Roberto Blake will be speaking at HOW Design Live 2016. Register today to hear his presentation, “Cutting Through the Noise: Social Media for Creatives.”
Believe it or not, the print industry does not need saving. If you’re a designer, this might surprise you. It’s likely you’ve heard many print professionals bemoaning the necessity of learning coding and other digital skills in order to attain job security, but that isn’t the whole story.
While companies are leaving print behind in order to embrace marketing tactics that have lower cost, measurable results and a higher ROI, there are still many industries and professions that rely on and embrace print marketing and as a result create opportunities for print designers. For freelancers and small design studios, the print industry is booming in a whole new way. Here are 6 reasons why:
You may find it hard to believe that many online entrepreneurs market offline. Networking is one of the most important activities for online entrepreneurs, so having print materials still does matter for them when attending conference or events, or when sending out marketing materials to current and potential clients. Many online entrepreneurs even host their own events and need signage, banners and table displays created.
The trade show industry is alive and well, which means large-format printing is too. A seasoned print designer and production artist can find large-budget projects within the trade show community. This can include everything from table displays to large point of purchase cut-outs. These design jobs are usually more technical and very costly if done wrong, so it is easily worth paying a designer top dollar to get it right.
If there is anyone still leveraging print marketing collateral it is public speakers. This isn’t limited to business cards either. Many public speakers, depending on their audience, tend utilize leave behinds such as brochures or even printed t-shirts or tent cards. Public speakers take their brand very seriously and they also are usually being paid enough to invest in their image.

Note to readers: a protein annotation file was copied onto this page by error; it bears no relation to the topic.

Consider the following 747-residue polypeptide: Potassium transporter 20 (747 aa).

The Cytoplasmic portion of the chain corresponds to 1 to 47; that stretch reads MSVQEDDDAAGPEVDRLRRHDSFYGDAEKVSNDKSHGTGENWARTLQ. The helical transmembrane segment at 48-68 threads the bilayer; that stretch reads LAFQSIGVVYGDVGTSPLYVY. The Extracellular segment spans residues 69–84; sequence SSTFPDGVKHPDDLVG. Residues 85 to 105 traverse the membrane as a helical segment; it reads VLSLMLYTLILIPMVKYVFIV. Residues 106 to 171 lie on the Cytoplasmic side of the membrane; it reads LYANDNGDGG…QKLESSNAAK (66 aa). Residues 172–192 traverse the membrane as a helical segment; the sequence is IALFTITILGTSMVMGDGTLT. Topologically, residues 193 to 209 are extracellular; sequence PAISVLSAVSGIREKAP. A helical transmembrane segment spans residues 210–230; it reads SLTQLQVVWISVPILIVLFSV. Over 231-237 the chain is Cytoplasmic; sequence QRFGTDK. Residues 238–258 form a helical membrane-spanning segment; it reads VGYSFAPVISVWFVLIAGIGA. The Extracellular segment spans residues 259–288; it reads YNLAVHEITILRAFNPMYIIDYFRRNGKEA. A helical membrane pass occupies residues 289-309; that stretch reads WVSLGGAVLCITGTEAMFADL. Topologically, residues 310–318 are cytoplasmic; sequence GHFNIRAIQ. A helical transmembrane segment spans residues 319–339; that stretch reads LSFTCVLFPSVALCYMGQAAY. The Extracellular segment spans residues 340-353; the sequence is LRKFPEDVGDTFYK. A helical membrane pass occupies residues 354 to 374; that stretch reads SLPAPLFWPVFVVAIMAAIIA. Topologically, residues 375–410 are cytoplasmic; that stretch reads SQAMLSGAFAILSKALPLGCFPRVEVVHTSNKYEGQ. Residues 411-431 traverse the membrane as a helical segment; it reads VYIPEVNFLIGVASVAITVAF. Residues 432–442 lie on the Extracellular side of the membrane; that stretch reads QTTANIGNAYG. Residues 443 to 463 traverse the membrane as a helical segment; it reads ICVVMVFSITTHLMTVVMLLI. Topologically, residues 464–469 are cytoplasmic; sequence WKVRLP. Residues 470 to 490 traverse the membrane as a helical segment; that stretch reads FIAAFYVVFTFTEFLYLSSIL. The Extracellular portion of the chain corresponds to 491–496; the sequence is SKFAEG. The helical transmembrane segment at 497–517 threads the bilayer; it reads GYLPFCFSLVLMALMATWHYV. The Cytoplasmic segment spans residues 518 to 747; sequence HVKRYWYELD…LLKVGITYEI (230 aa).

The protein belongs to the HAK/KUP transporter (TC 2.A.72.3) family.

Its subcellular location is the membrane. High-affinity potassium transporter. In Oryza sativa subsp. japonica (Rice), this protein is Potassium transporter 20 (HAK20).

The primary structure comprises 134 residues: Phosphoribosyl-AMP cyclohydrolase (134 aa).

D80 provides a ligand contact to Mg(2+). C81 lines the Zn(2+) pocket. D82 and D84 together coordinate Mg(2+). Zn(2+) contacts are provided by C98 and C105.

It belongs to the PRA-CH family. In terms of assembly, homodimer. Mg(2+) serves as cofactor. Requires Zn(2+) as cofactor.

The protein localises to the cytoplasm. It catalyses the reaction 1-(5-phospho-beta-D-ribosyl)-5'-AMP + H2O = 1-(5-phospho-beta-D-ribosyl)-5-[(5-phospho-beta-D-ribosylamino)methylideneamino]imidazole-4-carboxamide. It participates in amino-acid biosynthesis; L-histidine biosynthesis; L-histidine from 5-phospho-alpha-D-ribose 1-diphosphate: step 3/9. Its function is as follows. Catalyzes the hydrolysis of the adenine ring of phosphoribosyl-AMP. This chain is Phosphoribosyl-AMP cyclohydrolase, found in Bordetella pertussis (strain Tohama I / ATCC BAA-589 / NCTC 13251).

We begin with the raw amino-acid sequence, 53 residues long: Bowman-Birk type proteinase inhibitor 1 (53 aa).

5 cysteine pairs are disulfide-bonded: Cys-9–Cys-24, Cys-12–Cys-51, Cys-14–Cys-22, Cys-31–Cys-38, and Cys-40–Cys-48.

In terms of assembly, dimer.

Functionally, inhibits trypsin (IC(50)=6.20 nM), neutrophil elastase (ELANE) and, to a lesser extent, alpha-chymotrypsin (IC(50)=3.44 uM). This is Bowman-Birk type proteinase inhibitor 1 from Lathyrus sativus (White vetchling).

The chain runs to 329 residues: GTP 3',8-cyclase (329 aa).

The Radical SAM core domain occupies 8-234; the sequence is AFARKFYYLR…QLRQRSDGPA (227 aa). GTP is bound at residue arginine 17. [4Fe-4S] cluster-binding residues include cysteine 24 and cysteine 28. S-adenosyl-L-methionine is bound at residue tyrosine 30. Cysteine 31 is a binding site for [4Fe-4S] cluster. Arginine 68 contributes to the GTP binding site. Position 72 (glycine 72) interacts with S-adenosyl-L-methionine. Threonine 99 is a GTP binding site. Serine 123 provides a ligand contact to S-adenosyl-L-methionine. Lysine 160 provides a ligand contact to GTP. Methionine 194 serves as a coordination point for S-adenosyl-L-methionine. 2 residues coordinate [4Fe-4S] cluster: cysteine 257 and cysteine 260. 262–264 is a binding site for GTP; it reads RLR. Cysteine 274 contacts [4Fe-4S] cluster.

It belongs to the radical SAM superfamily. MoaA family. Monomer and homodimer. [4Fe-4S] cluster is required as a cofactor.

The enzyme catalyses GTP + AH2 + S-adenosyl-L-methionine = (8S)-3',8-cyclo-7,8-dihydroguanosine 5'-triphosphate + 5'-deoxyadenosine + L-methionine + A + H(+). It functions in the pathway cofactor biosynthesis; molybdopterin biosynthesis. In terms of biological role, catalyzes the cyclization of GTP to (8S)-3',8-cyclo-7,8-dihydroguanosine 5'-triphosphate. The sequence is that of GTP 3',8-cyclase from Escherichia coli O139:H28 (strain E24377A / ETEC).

Authors are often not only solo entrepreneurs, but they also tend to be public speakers who go on tour to promote their book. There is a lot of print business and design work to be had by connecting with these authors. You could easily not only end up designing their book, but all of their marketing materials and visual branding as well. Because they have a product to sell, they are more committed to quality. Even with digital books gaining traction, print books still give a sense of legitimacy and prestige.
Check out 25 award-winning book and book cover designs from the 2015 PRINT Regional Design Annual.
It almost goes without saying that event marketing is one of the best examples of an industry that has an ever-increasing demand for print design and production. With more conferences popping up around marketing, technology and countless other topics each year, the event marketing business is booming. Those designers and agencies fortunate enough to have a relationship with event marketing coordinators are making this happen, and they will see an upswing in profits. Events usually have displays, banners, signage, tent cards and even potentially printed invitations.
We Still Love Print
Despite the convenience of digital we still love print. The sense of holding a book in our hands and owning it still matter to people. Print is an experience and one we are not quite ready to do away with. The way we consume and value print is certainly shifting, but it will not disappear entirely as a medium, at least not in our lifetime.
The optics of a beautiful bookshelf still are impressive when you walk into a room. When we read printed words we retain them longer than when we read them on a screen. There is still a value to print and we’ve held on to things much less practical than print, with much less reason to.
There is still plenty of work out there for print designers, and now they have a better idea of where to look. It may not be the 9 to 5 job they might be hoping for, but there might be no greater job security than the demands of a growing market in which budgets are not in short supply but talent might be. As usual, the reports of the death of print and print design have been greatly exaggerated.
PRINT’s Regional Design Annual has arrived! Get your copy of the issue or check out the galleries, and be sure to enter the 2016 Regional Design Annual for a chance to see your work showcased in the pages of our landmark December issue. Deadline March 11!